Mar 13, 2023 - News

What changes under Arkansas' loosened child labor law

Illustration of a teen wearing canvas shoes flanked by two people in work boots.

Illustration: Lindsey Bailey/Axios

Teens under age 16 no longer need a work permit through the Arkansas Department of Labor and Licensing before they can start a job.

Driving the news: Gov. Sarah Huckabee Sanders signed HB1410, dubbed the "Youth Hiring Act of 2023," into law last week.

Why it matters: Child and immigrant advocates worry that eliminating the permits makes it easier to get away with violating child labor laws and for predatory employers to take advantage of disadvantaged children who don't have parents looking out for them.

Zoom out: States across the country are loosening child labor laws to resolve a worsening labor shortage.

  • The U.S. Department of Labor reacted by announcing a crackdown last month on child labor after tracking a 69% increase in illegally employed kids since 2018.

How it works: Both federal and state laws govern child labor. It's legal in Arkansas to hire anyone ages 14 and up with restrictions on the hours they can work and what jobs they can take.

  • Teens 16 and up do not need a permit for employment. Rules for ages 14-15 remain more restrictive than for older teens, including how late they can work.
  • Applications for work permits previously required parent signatures.
  • The state only investigates child labor when there's a complaint, Steve Guntharp of the Department of Labor and Licensing said during a March 1 state Senate committee meeting.
  • Doing away with the permits does not change any other restrictions associated with child labor.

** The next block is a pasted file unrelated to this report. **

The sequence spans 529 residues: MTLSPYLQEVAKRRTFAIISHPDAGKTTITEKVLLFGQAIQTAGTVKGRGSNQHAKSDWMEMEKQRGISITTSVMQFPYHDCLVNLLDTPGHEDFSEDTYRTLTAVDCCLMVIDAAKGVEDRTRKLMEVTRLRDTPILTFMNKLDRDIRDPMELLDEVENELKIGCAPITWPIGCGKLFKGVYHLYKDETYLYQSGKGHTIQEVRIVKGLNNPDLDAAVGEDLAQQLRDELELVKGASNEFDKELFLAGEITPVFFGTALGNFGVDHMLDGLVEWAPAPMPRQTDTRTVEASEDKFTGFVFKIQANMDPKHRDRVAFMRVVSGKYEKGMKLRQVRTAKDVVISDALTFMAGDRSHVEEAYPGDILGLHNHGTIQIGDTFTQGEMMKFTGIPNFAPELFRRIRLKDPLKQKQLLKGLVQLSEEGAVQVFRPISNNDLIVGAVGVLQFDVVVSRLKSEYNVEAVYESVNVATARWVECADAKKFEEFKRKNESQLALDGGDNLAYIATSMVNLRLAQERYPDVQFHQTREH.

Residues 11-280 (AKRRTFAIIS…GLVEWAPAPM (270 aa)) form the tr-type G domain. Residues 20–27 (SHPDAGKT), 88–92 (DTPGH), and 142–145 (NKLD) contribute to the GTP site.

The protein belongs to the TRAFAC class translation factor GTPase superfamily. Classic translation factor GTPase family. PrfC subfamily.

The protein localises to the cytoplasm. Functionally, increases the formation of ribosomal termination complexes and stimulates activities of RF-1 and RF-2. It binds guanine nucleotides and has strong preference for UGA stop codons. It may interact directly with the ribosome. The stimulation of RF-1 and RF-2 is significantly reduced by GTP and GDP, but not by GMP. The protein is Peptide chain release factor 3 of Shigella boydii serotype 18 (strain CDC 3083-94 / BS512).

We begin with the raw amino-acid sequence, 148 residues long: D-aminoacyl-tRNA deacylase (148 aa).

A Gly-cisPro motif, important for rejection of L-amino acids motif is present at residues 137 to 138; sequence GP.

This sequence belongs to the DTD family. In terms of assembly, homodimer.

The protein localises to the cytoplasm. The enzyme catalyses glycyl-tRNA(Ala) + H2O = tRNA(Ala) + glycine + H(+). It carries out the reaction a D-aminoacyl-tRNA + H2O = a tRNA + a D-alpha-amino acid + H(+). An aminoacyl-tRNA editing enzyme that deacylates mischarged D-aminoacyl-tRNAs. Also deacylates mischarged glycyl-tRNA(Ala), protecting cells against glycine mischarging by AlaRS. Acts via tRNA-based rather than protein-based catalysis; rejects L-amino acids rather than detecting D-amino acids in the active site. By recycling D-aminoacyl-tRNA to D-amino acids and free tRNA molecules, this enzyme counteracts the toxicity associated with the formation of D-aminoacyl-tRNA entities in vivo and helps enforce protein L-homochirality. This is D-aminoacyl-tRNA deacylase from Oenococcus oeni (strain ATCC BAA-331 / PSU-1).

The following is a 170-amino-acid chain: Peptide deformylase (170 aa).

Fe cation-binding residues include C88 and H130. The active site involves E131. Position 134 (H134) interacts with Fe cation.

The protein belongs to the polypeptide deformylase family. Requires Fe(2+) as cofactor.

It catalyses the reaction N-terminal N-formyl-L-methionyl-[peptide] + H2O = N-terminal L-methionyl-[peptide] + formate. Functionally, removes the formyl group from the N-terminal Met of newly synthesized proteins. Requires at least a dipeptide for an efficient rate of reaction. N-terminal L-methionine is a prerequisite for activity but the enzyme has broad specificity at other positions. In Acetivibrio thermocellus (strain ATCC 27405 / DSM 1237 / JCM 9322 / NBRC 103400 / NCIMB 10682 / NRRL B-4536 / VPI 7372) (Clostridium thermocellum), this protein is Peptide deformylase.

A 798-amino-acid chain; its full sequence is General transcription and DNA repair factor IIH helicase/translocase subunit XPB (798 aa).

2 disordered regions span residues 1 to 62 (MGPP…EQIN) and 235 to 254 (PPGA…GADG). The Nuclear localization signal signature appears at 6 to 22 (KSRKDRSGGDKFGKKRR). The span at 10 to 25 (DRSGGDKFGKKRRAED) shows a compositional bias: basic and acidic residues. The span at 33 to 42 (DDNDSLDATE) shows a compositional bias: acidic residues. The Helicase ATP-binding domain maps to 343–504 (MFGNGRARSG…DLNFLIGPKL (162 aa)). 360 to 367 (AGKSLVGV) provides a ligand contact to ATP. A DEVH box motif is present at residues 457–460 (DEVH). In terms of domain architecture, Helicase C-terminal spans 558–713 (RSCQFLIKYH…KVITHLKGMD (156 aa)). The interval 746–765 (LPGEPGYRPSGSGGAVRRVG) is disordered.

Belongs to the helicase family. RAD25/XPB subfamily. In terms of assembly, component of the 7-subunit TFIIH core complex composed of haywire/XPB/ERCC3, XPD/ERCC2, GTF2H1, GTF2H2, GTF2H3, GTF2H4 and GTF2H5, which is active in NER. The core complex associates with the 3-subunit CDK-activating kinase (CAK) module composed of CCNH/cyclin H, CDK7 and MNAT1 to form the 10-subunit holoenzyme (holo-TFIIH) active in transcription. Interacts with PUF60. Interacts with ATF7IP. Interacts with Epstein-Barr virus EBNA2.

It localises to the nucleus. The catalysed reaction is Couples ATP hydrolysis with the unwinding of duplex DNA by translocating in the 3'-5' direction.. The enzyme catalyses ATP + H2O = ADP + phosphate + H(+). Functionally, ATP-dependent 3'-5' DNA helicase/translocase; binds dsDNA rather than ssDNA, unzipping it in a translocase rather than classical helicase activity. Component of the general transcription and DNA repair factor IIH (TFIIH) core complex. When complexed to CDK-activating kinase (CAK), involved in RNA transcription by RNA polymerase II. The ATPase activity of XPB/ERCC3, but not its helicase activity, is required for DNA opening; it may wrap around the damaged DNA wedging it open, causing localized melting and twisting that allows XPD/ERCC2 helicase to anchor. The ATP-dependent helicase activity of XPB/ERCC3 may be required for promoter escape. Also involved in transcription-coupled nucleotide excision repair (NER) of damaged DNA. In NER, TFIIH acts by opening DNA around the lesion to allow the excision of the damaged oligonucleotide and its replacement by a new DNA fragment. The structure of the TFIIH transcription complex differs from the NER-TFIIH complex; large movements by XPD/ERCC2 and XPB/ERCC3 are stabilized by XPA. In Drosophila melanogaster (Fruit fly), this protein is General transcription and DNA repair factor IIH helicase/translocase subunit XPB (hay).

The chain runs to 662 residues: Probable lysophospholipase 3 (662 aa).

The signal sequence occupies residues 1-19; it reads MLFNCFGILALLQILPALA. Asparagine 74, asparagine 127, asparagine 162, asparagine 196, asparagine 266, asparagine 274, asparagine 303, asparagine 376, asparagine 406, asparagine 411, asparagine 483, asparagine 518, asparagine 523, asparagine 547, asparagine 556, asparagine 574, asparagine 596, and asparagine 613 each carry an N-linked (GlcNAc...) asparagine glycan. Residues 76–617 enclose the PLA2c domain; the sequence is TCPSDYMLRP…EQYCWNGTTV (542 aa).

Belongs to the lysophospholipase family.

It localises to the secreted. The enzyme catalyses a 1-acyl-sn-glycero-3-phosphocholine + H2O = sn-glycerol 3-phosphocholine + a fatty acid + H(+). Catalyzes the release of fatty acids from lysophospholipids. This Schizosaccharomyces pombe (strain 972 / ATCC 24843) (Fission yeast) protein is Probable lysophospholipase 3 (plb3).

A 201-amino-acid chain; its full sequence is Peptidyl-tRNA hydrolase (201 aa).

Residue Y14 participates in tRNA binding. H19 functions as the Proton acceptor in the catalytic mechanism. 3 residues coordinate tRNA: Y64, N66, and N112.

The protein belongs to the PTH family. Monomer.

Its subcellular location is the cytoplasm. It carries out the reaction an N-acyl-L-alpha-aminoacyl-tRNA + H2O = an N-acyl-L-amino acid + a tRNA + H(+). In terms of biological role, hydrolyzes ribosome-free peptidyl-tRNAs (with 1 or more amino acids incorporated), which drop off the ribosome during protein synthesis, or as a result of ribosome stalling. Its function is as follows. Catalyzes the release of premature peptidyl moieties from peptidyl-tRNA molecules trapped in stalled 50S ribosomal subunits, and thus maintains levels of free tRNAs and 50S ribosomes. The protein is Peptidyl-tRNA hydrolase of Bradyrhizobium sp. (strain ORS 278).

Zoom in: Packer Sanitation Services was recently found to have children illegally working in a Tyson Foods plant in Green Forest and a George's plant in Batesville.

What they're saying: The bill's sponsor, Rep. Rebecca Burkes (R-Lowell), argued the permitting process amounts to red tape. She added that it's obsolete because it was put in place over 100 years ago, when child labor kept kids out of school.

  • Some legislators questioned why the work permit is needed at all if it's not shown to prevent employers from violating child labor laws and if requiring a government-issued permit undermines parental rights.
  • Clint Penzo (R-Springdale), the bill's other primary sponsor, pointed out that identification and, therefore, age verification is still needed to fill out required tax forms when starting a new job.

The other side: Laura Kellams, NWA director for Arkansas Advocates for Children and Families, told legislators and Axios that she's not concerned about teens working at reputable businesses approved by their involved parents. Instead, she's worried about children at risk of exploitation.

  • Kellams added that the now-exempt one-page form that must be completed doesn't cost anything to employers and is generally processed quickly. It states the rules for when a child under 16 is allowed to work, meaning parents are notified of their child's rights before signing.
  • Joshua Price, deputy director of immigrant advocacy group Arkansas United, told legislators requiring the forms makes it easier for the government to hold violators accountable. The process is an added layer of protection that makes it harder for an employer under investigation for hiring someone underage to claim ignorance.

Of note: HB1410 passed 54-32 in the House with 13 members not voting and one voting present. It passed 24-9 in the Senate with one member voting present and one excused.

What's next: SB390, also sponsored by Burkes and Penzo, would make violating child labor laws a criminal offense in addition to existing civil penalties, increase fines from a max of $1,000 to $5,000 and allow civil penalties to be applied up to three years after the offense.

  • The Senate Judiciary Committee will hear the bill Tuesday.

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